4. TIE: “Raising Arizona” (1987)/“The Big Lebowski” (1998) – My trousers would catch alight if I said I could name one of these as my favorite comedies and ignore the other. The choice is too difficult, so I took the cheater’s way out (I’m a cheater with flaming pants) and picked ’em both. “Raising Arizona” was the Coens’ first screwball comedy with all kinds of randomly hilarious touches (the Biker of the Apocalypse; John Goodman’s, uh, crappy prison escape), and so it deserves proper respect. But “The Big Lebowski” gave us The Dude, a rug that magically harmonizes any room, the now-infamous severed toe and Jesus the Bowler. This one’s too close to call, so I declare it a tie.
  5. “Fargo” (1995) – There’s a rule I hold dear: When William H. Macy or Steve Buscemi show up in a movie, any movie, I watch it. But when both actors show up in a film about a botched kidnapping? And that film is directed by none other than Joel and Ethan Coen? Then I break my own neck – and perhaps the necks of anyone standing in my path – to get to the nearest multiplex. “Fargo” takes the classic caper and injects a little local dialogue (that would be North Dakota, dontchaknow) humor, a few twists, a whole mess of violence, Frances McDormand at her funniest and, of course, a body disposal scene involving a wood chipper that’s as disgusting and disturbing as it is funny. This is why they make movies.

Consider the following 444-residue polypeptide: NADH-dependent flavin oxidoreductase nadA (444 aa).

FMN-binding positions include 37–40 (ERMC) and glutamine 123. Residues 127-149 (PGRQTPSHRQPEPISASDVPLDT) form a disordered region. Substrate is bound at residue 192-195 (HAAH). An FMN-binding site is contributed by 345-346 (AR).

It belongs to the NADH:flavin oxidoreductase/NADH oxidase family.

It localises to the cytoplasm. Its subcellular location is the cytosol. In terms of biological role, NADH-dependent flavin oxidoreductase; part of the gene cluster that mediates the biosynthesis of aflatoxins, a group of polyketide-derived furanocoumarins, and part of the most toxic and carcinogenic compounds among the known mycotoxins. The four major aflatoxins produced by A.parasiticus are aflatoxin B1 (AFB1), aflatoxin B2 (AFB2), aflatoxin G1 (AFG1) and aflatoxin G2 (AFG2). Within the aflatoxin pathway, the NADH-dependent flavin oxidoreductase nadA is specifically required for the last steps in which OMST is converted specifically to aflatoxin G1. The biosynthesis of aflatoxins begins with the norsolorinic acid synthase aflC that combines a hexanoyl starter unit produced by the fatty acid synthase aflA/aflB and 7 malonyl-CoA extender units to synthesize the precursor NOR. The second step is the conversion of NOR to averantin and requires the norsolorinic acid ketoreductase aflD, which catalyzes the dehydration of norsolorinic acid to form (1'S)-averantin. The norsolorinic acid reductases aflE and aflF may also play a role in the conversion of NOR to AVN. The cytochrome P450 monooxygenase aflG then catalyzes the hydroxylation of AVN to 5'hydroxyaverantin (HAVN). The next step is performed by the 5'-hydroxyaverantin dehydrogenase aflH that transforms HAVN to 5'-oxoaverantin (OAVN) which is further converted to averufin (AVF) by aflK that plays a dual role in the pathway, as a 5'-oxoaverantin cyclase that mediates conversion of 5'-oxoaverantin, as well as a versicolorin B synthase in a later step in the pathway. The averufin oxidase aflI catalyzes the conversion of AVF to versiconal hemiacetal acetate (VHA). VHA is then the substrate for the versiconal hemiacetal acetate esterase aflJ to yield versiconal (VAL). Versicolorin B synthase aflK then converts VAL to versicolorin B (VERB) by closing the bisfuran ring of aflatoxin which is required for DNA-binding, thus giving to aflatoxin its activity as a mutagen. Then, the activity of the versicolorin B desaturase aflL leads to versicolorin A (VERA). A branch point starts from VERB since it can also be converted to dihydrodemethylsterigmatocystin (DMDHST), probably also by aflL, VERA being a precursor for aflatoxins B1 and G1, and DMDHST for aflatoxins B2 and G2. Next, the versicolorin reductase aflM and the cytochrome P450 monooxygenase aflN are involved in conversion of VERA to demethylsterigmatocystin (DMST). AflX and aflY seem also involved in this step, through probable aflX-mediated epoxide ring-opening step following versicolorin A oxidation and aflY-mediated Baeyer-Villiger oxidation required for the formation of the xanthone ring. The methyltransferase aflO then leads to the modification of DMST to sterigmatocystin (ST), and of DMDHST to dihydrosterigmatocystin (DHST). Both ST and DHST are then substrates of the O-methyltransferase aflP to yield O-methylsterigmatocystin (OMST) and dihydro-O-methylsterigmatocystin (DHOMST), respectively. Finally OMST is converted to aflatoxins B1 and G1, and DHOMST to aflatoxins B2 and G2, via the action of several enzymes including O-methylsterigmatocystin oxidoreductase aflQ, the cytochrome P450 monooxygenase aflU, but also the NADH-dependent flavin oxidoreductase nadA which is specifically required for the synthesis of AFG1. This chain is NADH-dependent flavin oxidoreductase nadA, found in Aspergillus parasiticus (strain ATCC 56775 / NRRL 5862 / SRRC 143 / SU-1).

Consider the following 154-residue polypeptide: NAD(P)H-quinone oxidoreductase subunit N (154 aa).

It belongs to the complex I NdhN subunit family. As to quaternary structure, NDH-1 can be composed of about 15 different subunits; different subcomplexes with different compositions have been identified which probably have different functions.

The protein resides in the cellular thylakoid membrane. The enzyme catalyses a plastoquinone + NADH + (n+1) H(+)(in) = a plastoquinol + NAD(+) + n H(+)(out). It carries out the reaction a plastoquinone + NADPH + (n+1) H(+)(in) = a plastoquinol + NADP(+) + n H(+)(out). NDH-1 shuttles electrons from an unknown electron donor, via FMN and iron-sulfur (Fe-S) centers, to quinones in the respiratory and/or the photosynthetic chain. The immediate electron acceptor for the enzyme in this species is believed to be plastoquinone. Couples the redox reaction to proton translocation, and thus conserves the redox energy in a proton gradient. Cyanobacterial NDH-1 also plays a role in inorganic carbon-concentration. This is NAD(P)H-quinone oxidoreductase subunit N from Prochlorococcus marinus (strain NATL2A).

Here are my honorable mentions, also known as the “So Close, Yet So Far Away” set:

  1. “O Brother, Where Art Thou?” (2000) – Only the Coens would think to retool “The Odyssey” into a story about a smooth-talking escaped con (George Clooney) who drags his two buddies (Tim Blake Nelson and Jon Turturro) along on a trip to get back to his wife (Holly Hunter).
  2. “Miller’s Crossing”(1990) – Gabriel Byrne’s a pretty great choice to star in anything, but casting him in a ’30s film noir/gangster movie with Steve Buscemi and Marcia Gay Harden just plain genius. “Miller’s Crossing” is one hell of a period piece, and the spiraling plot twists make in an exercise in vigilance.
  3. “Bad Santa” (2003) – Billy Bob Thornton is a last-stage alcoholic who works as a department store Santa that pummels Christmas scenery and spends his breaks diddling women in the plus-size dressing. What’s not to love?

Real-life movie moment

The movie: “The Big Lebowski” (1998); dir. by Joel and Ethan Coen; starring Jeff Bridges, John Goodman, Steve Buscemi, Julianne Moore

The moment: My glasses have disappeared.

The correlation: I loved those glasses. They really tied my face together.